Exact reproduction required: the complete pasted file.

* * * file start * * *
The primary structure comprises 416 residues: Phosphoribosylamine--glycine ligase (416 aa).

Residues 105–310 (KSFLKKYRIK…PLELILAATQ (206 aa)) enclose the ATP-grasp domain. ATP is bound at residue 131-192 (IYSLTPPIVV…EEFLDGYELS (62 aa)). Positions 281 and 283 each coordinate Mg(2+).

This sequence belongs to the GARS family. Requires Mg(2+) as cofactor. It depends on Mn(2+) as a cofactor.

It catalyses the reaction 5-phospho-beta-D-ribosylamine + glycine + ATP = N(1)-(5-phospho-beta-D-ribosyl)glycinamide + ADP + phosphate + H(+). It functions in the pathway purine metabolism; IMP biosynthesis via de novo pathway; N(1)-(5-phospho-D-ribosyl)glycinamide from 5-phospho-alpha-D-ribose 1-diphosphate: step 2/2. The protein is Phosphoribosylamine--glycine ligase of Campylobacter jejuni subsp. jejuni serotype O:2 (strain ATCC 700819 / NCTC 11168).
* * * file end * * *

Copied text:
The primary structure comprises 416 residues: Phosphoribosylamine--glycine ligase (416 aa).

Residues 105–310 (KSFLKKYRIK…PLELILAATQ (206 aa)) enclose the ATP-grasp domain. ATP is bound at residue 131-192 (IYSLTPPIVV…EEFLDGYELS (62 aa)). Positions 281 and 283 each coordinate Mg(2+).

This sequence belongs to the GARS family. Requires Mg(2+) as cofactor. It depends on Mn(2+) as a cofactor.

It catalyses the reaction 5-phospho-beta-D-ribosylamine + glycine + ATP = N(1)-(5-phospho-beta-D-ribosyl)glycinamide + ADP + phosphate + H(+). It functions in the pathway purine metabolism; IMP biosynthesis via de novo pathway; N(1)-(5-phospho-D-ribosyl)glycinamide from 5-phospho-alpha-D-ribose 1-diphosphate: step 2/2. The protein is Phosphoribosylamine--glycine ligase of Campylobacter jejuni subsp. jejuni serotype O:2 (strain ATCC 700819 / NCTC 11168).